Pines, Rhett’s serves lunch and dinner with dining room,
bar and outdoor courtyard seating.
Morris is honored to be in the company of previous
Moore County winners, Ashten’s in downtown Southern
Pines and Elliott’s in Pinehurst.
“Preparing local food and eating locally supports our
local economy," Morris says, "and I believe you should
do all you can for your state and your local community.”
44 OutreachNC • November 2012
Helping veterans get
most out of benefits
By Thad Mumau
Special to OutreachNC
Sharon Sanders is a self-proclaimed
Army brat and is one of those persons
who plunges heart-first into her job. She
is also one of those dedicated folks who does
not do what she does just for the paycheck.
Sanders’ job is to help military veterans
receive their much deserved benefits. All of
their benefits. She even refers to whatever
project is current as “my baby”.
Sanders, you see, is extremely involved —
longer than 40 hours a week, deeper than a
bank deposit slip. She really cares. Anyone
can tell by talking to her. It shows on her face
and in her voice after only a few minutes.
“My baby at the present time,” she says, “is
Basic Pension. Lots of veterans are eligible,
but many do not know about it.”
continued page 45
Photo by Dahlia Mumau, Special to OutreachNC
Sharon Sanders, director of Cumberland County Veterans
Services, stands in front of the Iron Mike statue at the
Airborne and Special Operations Museum in Fayetteville
with Todd Shockley, a member of her staff and an Army
veteran of 22 years.
Veterans can contact their county's Veterans Services office for help:
1225 Ramsey St.
615 S. Third St.
203 N. Main St.
125 S. Hancock St.
311 Yadkin Rd.
129 W. Elwood Ave.
707 Union Chapel Rd.
302 Monroe St.
113 W. Eighth St.,
567 East Hargett St.
Suite 124B, Raleigh
OutreachNC • November 2012 45
For clarification, this program does NOT refer to a
pension as most of us know it. It has nothing to do with
Webster’s definition, which is, “a fixed amount paid at
regular intervals; i.e., a retirement pension.”
Basic Pension is for veterans and their widows
with low incomes and with non-service connected
“What this means is,” Sanders explains, “if a veteran
or veteran’s widow is found to be in need of aid and
attendance – assistance with daily living activities – he
or she can deduct these fees as a recurring monthly
“These fees include the cost of home health care,
assisted living or a nursing home. They can count
Medicare premiums, health insurance premiums as
well as actual costs of nursing homes, assisted living
and home health care.”
These facts are not always known by those who may
“I am emphasizing this,” Sanders says, “because
people are not aware of this program. This became my
baby when I realized how many people do not know
about the help that’s there for them.
“A whole lot of people thought this was a welfare
program. It’s not. It is a benefit they have earned
because of their military service.”
Sanders also wants to warn veterans and their
widows of people who seek money to represent them
in their quest for benefits.
“Veterans and widows should never – I emphasize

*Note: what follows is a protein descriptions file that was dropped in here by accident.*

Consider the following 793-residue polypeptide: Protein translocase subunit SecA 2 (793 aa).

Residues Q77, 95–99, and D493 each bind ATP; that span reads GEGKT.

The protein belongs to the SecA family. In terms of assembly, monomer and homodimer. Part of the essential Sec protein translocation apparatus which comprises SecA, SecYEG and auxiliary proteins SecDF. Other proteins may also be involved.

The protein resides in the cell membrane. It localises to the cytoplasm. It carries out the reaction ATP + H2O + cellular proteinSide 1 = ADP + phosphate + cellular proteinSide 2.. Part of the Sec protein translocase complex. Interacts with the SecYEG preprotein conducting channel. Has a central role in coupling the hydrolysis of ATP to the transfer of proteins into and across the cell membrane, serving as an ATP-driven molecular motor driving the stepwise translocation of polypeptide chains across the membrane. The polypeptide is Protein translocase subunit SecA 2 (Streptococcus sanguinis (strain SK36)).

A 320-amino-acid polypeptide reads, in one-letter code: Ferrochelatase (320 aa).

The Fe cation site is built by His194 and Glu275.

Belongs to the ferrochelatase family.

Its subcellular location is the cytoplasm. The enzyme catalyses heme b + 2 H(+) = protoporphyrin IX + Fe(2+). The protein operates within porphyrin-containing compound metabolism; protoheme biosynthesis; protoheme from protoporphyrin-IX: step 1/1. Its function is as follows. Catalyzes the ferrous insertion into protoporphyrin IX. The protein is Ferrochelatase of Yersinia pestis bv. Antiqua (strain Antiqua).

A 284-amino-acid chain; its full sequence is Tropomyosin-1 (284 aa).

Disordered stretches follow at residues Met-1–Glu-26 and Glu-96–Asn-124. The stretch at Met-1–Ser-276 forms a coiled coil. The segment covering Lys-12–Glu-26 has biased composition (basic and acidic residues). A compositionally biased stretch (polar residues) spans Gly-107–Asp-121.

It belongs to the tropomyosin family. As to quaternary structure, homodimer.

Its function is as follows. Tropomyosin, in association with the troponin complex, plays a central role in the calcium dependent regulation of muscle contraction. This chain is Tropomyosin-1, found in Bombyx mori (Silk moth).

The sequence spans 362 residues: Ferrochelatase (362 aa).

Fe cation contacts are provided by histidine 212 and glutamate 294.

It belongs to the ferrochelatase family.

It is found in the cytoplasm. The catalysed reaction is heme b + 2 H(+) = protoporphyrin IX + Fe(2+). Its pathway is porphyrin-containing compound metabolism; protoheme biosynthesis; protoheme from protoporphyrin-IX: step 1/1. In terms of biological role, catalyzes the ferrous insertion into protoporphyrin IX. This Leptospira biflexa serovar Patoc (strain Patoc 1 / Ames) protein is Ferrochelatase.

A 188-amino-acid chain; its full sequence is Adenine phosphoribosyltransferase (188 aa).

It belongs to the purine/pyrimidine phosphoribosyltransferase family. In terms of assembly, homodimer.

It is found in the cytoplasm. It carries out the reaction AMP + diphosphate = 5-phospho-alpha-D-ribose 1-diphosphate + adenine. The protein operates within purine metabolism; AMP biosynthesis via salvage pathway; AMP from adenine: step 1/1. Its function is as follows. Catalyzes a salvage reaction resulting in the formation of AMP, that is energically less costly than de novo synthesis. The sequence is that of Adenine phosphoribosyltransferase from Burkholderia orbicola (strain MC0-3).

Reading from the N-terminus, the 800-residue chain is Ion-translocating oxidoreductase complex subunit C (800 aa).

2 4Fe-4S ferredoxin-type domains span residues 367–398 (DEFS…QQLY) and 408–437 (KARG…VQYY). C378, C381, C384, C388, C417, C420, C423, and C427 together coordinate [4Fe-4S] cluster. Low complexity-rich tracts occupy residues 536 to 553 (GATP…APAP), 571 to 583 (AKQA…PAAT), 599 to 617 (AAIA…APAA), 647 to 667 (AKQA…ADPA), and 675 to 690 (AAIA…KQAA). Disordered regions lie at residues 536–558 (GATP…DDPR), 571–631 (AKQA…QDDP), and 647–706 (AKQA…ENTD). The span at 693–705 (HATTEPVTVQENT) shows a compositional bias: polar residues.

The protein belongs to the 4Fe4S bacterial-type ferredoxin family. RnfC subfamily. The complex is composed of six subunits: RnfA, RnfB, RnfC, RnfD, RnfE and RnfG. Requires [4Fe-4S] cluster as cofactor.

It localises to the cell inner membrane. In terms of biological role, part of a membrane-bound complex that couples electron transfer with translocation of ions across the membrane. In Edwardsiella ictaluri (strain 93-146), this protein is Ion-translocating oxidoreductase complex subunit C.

NEVER – pay to have a benefits claim of any kind filed.
See a veterans service officer. That is what we are
here for. We want to help you.”
That is particularly true in Sanders’ case.
She grew up in Texas, the daughter of a country
doctor who was often paid for his services with
chickens and vegetables. After becoming an Army
doctor, he was stationed at Fort Bragg. Sanders has
been in Fayetteville since 1965.
“I love people,” she says, “and I really love working
with veterans. They are close to my heart. We, as
veterans service officers, want to see that vets and
their widows receive all the benefits to which they are
“My dad was a wonderful man who helped others.
That’s what I want to do.”
There are seven people in Sanders’ office, five
of whom are veterans. All are state-certified to
handle claims with the Veterans Administration. The
Fayetteville office assists from 800 to 950 clients
per month. Because of Fort Bragg, it is probably the
busiest veterans services office in North Carolina.
Sometimes we hear of complaints from veterans of
delays in getting a response from claims for benefits.
“The problem we’re having with veterans receiving
their benefits,” Sanders says, “is that there is a backup
at the regional main office in Winston-Salem. A lot of it
is occurring because of the number of new veterans.
So many people are getting out of the military.
“Many national guard members and reservists have
been deployed and are now eligible for benefits. These
are people who were not eligible for benefits before the
Sanders stresses that veterans services officers are
on the side of the veterans and their widows and that
there are numerous benefits.
“There are benefits for education, disability and home
loans, among others,” she says. “We in the veterans
services offices want to help those who deserve
benefits to get what they have coming to them.
“Vets and their widows should take advantage of our
services. They should come and see us at our offices
and find out what they are eligible for.”
46 OutreachNC • November 2012
See Grey Matter Puzzle Answers on Page 48
1. Rhyming word
7. Christmas song
16. Producing a
17. Seasonal wind in
19. Church official
21. “___ bitten, twice
22. Pinocchio, at
24. Gift tag word
26. ___ tube
28. Barber’s motion
30. “How ___!”
31. Fit together
33. A late riser
35. Kind of triangle
37. More flashy, as in
44. Coastal raptor
47. Harder to find
48. Dumfries denial
49. “Beowulf,” e.g.
51. Harp’s cousin
52. Gossip, slangily
56. A.T.M. need